Several GPCRs also perform their function by activating the inositol phospholipid signalling pathway. This involves using Gq proteins that activate phospholipase C-β (PLCβ), an enzyme present bound to the plasma membrane. PLCβ acts on phosphatidylinositol 4,5-bisphosphate [PI(4,5)P2], cleaving it to generate two products: inositol 1,4,5-trisphosphate (IP3) and diacylglycerol. IP3 leaves the plasma membrane, is free to roam and diffuses rapidly through the cytosol. On reaching the endoplasmic reticulum, it activates calcium channels releasing Ca2+ in the cytosol used for various purposes. On the other hand, diacylglycerol has hydrophobic tails that keep it anchored to the plasma membrane. Here, it behaves as a secondary messenger, its major functions include activating protein kinase C (PKC), which further phosphorylates target proteins and the signal process is perpetuated.2

The αq subunit, as a protein, has various functions that are of therapeutic importance. Its key GTPase activity, wherein it exchanges bound GDP for GTP, forms an ideal drug target. A research study explores the same theory. YM-254890, a cyclic depsipeptide separated from Chromobacterium sp., prevents the exchange of GDP for GTP and therefore inhibits Gαq signalling pathways.6 When YM-254890 was used in a rat model of carotid artery thrombosis, it displayed anti-platelet aggregation, antithrombotic, and thrombolytic properties. Therefore, it can be concluded that compounds possessing the ability to inhibit Gαq could exhibit massive potential in treating thrombotic conditions within humans, for instance, thrombotic stroke or myocardial infarction. Furthermore, several studies also implicate that Gαq protein plays a role in varied metabolic conditions such as obesity and type 2 diabetes.7, 8 On activation, Gαq causes an increase in blood glucose levels within a mouse model, therefore, if a compound inhibits Gαq it could consequently be used as a prospective treatment alternative for type 2 diabetes.

In recent years, there have been massive advances in disease-relevant research on G-protein coupled receptors. Scientists and researchers strategize to target GPCRs therapeutically by comprehending the mechanism of a ligand to activate a respective GPCR triggering a signalling cascade. The methods involved include pharmacological tools – biochemical/physiological techniques, X-ray crystallography and computational methods that ultimately elevate research to greater potential.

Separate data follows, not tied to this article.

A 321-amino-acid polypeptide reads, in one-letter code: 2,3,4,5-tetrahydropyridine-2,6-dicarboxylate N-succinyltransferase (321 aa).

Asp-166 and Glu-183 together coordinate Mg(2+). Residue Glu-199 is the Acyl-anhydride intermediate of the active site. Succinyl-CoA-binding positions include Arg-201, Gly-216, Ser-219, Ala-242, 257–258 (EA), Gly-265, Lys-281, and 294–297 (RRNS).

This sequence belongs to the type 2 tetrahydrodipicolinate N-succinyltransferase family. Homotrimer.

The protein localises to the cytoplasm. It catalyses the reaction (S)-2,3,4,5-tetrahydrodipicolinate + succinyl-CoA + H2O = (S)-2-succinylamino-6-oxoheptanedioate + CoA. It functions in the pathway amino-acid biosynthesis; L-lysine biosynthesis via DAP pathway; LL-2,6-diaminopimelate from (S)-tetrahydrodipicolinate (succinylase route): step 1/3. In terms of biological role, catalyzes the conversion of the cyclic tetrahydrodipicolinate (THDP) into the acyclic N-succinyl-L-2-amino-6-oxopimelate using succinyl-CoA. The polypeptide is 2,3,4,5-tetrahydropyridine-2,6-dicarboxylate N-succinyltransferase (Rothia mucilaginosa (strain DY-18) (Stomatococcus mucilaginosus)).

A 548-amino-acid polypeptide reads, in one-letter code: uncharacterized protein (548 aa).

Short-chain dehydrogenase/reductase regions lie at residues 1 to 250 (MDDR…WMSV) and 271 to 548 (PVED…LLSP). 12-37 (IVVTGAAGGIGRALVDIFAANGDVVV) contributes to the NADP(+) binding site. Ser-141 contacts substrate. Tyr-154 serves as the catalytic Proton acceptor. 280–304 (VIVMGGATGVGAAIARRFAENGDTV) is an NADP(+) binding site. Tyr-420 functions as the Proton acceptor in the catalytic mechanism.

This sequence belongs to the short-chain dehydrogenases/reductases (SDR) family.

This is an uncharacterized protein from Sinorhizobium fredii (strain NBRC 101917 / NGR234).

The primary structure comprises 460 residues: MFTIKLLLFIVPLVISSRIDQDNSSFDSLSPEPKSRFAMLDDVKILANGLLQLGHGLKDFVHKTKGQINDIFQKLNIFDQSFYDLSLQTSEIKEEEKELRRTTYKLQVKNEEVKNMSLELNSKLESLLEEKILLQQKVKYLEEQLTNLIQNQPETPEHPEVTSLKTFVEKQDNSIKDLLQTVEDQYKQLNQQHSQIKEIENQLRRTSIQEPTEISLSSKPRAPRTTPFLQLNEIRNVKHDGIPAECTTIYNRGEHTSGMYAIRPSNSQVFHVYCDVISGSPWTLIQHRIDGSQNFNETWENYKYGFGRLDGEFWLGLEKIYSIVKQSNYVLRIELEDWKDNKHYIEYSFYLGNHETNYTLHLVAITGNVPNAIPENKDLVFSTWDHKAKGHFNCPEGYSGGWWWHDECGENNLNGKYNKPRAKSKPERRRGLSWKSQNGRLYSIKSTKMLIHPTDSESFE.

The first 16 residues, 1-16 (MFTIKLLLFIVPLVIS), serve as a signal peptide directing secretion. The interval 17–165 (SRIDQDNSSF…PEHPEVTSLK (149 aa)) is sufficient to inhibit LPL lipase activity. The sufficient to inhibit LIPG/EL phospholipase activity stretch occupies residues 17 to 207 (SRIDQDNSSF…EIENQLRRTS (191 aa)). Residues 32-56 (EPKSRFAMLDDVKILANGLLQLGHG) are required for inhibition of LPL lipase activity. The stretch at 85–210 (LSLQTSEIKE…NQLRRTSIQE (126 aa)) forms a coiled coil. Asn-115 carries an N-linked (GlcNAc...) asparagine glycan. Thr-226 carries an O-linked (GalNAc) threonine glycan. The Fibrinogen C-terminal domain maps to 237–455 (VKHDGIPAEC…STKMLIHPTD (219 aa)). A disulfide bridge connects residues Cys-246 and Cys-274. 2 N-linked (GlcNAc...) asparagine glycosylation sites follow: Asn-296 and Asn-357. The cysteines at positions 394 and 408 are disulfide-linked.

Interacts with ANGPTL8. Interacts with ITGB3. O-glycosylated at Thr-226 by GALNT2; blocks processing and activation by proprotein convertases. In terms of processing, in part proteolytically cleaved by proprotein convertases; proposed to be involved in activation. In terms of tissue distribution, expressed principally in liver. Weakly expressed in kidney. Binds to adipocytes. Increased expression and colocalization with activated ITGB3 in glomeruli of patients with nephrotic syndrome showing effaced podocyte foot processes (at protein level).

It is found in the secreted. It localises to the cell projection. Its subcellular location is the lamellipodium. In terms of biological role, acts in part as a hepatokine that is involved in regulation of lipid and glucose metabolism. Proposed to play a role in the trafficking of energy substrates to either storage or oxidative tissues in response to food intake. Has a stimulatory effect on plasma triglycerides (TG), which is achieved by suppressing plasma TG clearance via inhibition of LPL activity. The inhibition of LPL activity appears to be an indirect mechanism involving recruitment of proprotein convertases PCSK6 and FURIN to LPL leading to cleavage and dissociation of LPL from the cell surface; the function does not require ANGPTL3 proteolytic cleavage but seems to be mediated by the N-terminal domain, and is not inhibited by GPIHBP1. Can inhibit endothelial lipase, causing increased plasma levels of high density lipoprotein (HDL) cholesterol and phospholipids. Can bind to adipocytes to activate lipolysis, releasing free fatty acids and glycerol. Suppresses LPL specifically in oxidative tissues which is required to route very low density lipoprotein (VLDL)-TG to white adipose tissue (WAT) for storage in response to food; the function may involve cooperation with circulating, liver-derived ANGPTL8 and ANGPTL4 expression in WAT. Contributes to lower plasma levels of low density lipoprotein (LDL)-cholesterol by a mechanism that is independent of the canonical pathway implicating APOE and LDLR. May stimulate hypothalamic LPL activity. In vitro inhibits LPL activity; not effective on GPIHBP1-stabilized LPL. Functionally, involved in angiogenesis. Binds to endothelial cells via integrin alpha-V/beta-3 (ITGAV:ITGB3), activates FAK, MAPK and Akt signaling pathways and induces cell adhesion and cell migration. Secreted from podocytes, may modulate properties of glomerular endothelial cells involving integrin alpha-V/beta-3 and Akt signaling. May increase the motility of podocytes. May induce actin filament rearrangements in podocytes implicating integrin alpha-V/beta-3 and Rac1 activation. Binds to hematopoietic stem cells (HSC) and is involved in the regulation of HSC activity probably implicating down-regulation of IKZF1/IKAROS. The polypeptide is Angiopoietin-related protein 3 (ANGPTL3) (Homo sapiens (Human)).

1. Edward Zhou X, Melcher K, Eric Xu H. Structural biology of G protein-coupled receptor signaling complexes. Protein science: a publication of the Protein Society. 2019;28(3): 487–501. https://doi.org/10.1002/pro.3526.
  2. Alberts, B. Molecular Biology of the Cell. 6th edition, CRC Press; 2017. https://bibliu.com/app/#/view/books/9781317563747/epub/ops/xhtml/toc.html.
  3. Bologna Z, Teoh JP, Bayoumi AS, Tang Y, and Kim IM. Biased G protein-coupled receptor signaling: new player in modulating physiology and pathology. Biomolecules & Therapeutics. 2017;25: 12–25. doi: 10.4062/biomolther.2016.165.
  4. Srinivasarao M, Low PS. Ligand-Targeted Drug Delivery. Chemical reviews. 2017;117(19): 12133–12164. https://doi.org/10.1021/acs.chemrev.7b00013.
  5. Yao VJ, D’Angelo S, Butler KS, Theron C, Smith TL, Marchiò S, Gelovani JG, Sidman RL, Dobroff AS, Brinker CJ, Bradbury A, Arap W, Pasqualini R. Ligand-targeted theranostic nanomedicines against cancer. Journal of controlled release: official journal of the Controlled Release Society. 2016;240: 267–286. https://doi.org/10.1016/j.jconrel.2016.01.002.
  6. Kamato D, Thach L, Bernard R, Chan V, Zheng W, Kaur H, Margaret B, Osman N, Little PJ. Structure, Function, Pharmacology, and Therapeutic Potential of the G Protein, Gα/q,11. Frontiers in Cardiovascular Medicine. 2015;2: 2297-055X. https://www.frontiersin.org/article/10.3389/fcvm.2015.00014.
  7. Li JH, Jain S, McMillin SM, Cui Y, Gautam D, Sakamoto W. A novel experimental strategy to assess the metabolic effects of selective activation of a G(q)- coupled receptor in hepatocytes in vivo. Endocrinology. 2013;154: 3539–3551. doi:10.1210/en.2012- 2127.
  8. Kimple ME, Neuman JC, Linnemann AK, Casey PJ. Inhibitory G proteins and their receptors: emerging therapeutic targets for obesity and diabetes. Experimental & Molecular Medicine. 2014;46: e102. doi:10.1038/emm.2014.40.
  9. Basith S, Cui M, Macalino S, Park J, Clavio N, Kang S, Choi S. Exploring G Protein-Coupled Receptors (GPCRs) Ligand Space via Cheminformatics Approaches: Impact on Rational Drug Design. Frontiers in Pharmacology. 2018;9: 1663-9812. https://www.frontiersin.org/article/10.3389/fphar.2018.00128.